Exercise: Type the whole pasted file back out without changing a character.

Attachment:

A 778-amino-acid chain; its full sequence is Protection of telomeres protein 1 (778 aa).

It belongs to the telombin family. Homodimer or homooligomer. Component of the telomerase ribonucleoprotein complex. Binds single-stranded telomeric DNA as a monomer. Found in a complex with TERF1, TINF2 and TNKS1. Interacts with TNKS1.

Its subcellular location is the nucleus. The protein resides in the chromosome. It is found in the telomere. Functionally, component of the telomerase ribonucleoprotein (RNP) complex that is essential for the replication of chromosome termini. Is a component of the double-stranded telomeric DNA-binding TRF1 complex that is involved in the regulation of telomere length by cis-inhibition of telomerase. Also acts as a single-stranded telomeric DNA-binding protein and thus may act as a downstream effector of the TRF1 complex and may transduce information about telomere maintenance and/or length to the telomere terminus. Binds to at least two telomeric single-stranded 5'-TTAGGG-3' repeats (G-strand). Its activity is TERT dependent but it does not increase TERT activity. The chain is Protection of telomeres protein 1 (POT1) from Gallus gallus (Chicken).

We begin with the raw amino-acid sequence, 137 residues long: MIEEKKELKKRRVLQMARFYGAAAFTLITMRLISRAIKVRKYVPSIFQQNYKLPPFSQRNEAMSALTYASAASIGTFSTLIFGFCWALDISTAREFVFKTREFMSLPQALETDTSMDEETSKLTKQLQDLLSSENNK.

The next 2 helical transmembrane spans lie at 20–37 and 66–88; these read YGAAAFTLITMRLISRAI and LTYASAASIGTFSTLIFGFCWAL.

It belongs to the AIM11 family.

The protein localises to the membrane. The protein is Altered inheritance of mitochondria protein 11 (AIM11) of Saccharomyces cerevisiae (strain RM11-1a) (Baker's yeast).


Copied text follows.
A 778-amino-acid chain; its full sequence is Protection of telomeres protein 1 (778 aa).

It belongs to the telombin family. Homodimer or homooligomer. Component of the telomerase ribonucleoprotein complex. Binds single-stranded telomeric DNA as a monomer. Found in a complex with TERF1, TINF2 and TNKS1. Interacts with TNKS1.

Its subcellular location is the nucleus. The protein resides in the chromosome. It is found in the telomere. Functionally, component of the telomerase ribonucleoprotein (RNP) complex that is essential for the replication of chromosome termini. Is a component of the double-stranded telomeric DNA-binding TRF1 complex that is involved in the regulation of telomere length by cis-inhibition of telomerase. Also acts as a single-stranded telomeric DNA-binding protein and thus may act as a downstream effector of the TRF1 complex and may transduce information about telomere maintenance and/or length to the telomere terminus. Binds to at least two telomeric single-stranded 5'-TTAGGG-3' repeats (G-strand). Its activity is TERT dependent but it does not increase TERT activity. The chain is Protection of telomeres protein 1 (POT1) from Gallus gallus (Chicken).

We begin with the raw amino-acid sequence, 137 residues long: MIEEKKELKKRRVLQMARFYGAAAFTLITMRLISRAIKVRKYVPSIFQQNYKLPPFSQRNEAMSALTYASAASIGTFSTLIFGFCWALDISTAREFVFKTREFMSLPQALETDTSMDEETSKLTKQLQDLLSSENNK.

The next 2 helical transmembrane spans lie at 20–37 and 66–88; these read YGAAAFTLITMRLISRAI and LTYASAASIGTFSTLIFGFCWAL.

It belongs to the AIM11 family.

The protein localises to the membrane. The protein is Altered inheritance of mitochondria protein 11 (AIM11) of Saccharomyces cerevisiae (strain RM11-1a) (Baker's yeast).